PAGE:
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Can the Supreme Court Confirmation Process Be Saved?

The steps of the Supreme Court

American University's Sine Institute of Policy & Politics Fellow Ruth Marcus, a columnist for The Washington Post, moderated a lively debate about the Supreme Court nomination process with Ed Whelan of the Ethics and Public Policy Center and Caroline Fredrickson of the American Constitution Society at American University earlier this month.

The speakers discussed the controversy over the Senate’s refusal to vote on Merrick Garland, Brett Kavanaugh’s hearings, and filibusters to block nominations. Marcus, who is on leave from The Washington Post and writing a book about the Kavanaugh process, is a fellow at AU this semester.

News that the U.S. Senate changed its rule to limit debate on nominations after cloture from 30 hours to two hours met with mixed reaction from the guests.

“It’s an outrage after an outrage,” said Frederickson, of the ACS, a leading progressive legal organization. "Compressing the time to consider lifetime appointments and abandoning other long-standing traditions that help vet nominees are 'very disturbing' trends since the election of President Trump."

Whelan argued the post-cloture debate only applies to district judges and it was restored norms. “In the grand scheme it’s trivial,” he said.

"The Republicans aren’t the only ones who have changed the rules," said Whelan. "Democrats were the first to use the so-called 'nuclear' option in 2013 to eliminate the 60-vote Senate threshold need for executive branch and federal judicial nominations."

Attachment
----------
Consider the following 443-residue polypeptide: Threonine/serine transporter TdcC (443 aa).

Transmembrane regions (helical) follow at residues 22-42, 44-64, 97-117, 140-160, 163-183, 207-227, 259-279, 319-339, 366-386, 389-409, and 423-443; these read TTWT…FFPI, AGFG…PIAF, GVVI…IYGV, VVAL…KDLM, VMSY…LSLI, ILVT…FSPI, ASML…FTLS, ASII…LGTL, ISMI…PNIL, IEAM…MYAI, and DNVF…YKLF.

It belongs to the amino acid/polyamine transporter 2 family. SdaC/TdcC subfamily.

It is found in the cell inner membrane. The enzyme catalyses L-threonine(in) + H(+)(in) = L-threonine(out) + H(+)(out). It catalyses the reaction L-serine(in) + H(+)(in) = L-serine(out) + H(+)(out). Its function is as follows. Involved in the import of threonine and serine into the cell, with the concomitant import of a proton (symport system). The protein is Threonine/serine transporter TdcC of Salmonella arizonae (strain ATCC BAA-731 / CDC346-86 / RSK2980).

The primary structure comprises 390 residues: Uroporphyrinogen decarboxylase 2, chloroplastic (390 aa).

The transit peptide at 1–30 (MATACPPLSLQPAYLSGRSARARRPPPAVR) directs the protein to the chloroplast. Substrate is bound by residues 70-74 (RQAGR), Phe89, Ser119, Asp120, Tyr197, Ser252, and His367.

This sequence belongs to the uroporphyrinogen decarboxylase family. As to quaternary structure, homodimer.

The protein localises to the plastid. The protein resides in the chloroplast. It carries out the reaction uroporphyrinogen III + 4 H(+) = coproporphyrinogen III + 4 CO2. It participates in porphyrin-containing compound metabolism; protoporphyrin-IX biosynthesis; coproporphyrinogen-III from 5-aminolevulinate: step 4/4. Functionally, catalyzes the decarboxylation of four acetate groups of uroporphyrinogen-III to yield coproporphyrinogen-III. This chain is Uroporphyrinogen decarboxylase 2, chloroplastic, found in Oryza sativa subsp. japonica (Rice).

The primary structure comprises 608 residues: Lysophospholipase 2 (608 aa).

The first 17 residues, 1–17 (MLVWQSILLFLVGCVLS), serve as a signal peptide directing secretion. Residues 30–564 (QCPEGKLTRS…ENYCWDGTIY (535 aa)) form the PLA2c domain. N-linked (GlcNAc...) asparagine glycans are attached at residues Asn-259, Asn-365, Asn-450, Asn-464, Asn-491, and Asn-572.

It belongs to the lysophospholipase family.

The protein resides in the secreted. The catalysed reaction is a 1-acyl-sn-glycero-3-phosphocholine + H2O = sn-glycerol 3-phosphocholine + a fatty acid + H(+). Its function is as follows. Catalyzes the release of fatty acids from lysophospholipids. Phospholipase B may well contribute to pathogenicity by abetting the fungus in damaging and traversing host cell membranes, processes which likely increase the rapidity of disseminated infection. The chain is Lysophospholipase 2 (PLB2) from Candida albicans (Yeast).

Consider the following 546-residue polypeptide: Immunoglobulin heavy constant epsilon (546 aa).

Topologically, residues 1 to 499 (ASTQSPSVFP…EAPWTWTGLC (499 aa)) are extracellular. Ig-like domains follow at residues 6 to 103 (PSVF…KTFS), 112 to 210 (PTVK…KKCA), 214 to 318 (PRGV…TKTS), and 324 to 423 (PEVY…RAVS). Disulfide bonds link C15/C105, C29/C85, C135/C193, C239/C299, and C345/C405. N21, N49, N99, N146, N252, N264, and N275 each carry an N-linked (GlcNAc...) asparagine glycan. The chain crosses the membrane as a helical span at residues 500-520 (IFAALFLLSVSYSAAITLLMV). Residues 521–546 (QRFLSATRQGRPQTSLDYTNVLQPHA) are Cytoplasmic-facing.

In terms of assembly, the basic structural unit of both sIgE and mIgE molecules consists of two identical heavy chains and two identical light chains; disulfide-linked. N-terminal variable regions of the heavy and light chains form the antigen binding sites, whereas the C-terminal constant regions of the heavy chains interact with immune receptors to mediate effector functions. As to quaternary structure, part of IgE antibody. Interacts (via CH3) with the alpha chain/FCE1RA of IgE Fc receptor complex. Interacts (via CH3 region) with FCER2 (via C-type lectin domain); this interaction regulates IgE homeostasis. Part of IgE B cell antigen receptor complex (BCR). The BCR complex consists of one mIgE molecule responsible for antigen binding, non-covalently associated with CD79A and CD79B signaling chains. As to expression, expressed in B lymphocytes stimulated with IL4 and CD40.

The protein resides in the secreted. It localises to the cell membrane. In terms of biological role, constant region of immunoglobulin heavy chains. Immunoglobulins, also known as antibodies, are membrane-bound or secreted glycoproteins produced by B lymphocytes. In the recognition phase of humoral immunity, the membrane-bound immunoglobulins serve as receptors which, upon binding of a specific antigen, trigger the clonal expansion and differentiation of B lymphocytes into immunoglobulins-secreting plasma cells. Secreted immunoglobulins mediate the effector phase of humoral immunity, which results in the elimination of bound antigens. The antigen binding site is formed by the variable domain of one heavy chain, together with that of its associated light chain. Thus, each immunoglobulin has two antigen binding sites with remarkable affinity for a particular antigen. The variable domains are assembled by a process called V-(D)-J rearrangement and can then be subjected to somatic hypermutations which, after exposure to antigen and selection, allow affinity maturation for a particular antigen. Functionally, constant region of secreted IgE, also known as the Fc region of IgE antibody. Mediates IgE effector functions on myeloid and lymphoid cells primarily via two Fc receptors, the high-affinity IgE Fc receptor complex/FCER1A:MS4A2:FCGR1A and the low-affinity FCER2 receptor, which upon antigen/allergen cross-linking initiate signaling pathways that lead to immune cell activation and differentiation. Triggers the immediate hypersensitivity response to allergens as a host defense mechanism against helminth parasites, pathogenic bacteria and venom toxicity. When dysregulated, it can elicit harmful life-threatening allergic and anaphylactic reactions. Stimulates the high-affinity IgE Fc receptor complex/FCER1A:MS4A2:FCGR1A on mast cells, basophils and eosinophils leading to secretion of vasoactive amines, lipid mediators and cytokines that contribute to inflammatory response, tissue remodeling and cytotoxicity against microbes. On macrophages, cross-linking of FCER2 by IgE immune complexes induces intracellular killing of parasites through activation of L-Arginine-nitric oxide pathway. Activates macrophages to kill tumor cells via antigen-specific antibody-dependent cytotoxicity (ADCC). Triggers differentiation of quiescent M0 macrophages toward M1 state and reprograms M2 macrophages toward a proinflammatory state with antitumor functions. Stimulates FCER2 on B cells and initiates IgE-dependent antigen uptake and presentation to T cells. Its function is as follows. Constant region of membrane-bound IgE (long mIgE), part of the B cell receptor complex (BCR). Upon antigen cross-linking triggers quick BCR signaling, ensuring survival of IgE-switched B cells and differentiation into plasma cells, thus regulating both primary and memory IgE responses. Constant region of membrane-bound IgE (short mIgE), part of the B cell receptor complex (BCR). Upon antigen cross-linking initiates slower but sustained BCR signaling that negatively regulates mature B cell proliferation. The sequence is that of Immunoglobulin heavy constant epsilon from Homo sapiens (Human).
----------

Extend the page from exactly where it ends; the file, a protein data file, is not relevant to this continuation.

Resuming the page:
Whelan maintained that Trump nominees have had superb ratings from the American Bar Association.

"The intensive fights over nominees reflect the deep divide between judicial philosophies of how to interpret the Constitution," said Whelan. “This is ultimately a process that the framers understood would be shaped by politics for better or worse."

Frederickson suggested Democratic presidents have been less likely than Republican presidents to nominate ideological judges.

"Court nominations garner so much attention because there is a lot at stake," said Frederickson. “The conservative legal movement has been more embedded in the political process, and the courts are trending rightward."

Whelan disagreed with that assessment. He suggested Democrats’ concern over diversity — making sure there is gender and ethnic balance in the courts — has slowed down and complicated the process. Whelan said that conservatives are not ready to declare victory, and the right-leaning Supreme Court majority could shift if a Democrat is elected in 2020.

Frederickson said that she was troubled with the changes in the court and decisions that are suppressing votes of minorities.

“This is a nation that is transforming — demographically and ideologically — going in a direction that will be out of step with the Supreme Court,” said Frederickson. “It’s a dangerous paradigm for democracy when the courts are out of sync with voters.”

Despite the current polarization, Marcus noted that there have been moderate Supreme Court nominees, such as Ruth Bader Ginsberg, who garnered bipartisan support. There was a time in American history when hearings were not held before the Senate voted on nominees, and the question was raised as to whether that should be the tradition again.

“Having a Supreme Court hearing is the worst possible thing, except for the alternative,” Marcus said. “Even with the limitations in a hearing, you do have the opportunity to get some sense of a nominee, his or her worldview, judicial philosophy, and knowledge of the law. I think it would be terrible if we simply gave up on that.”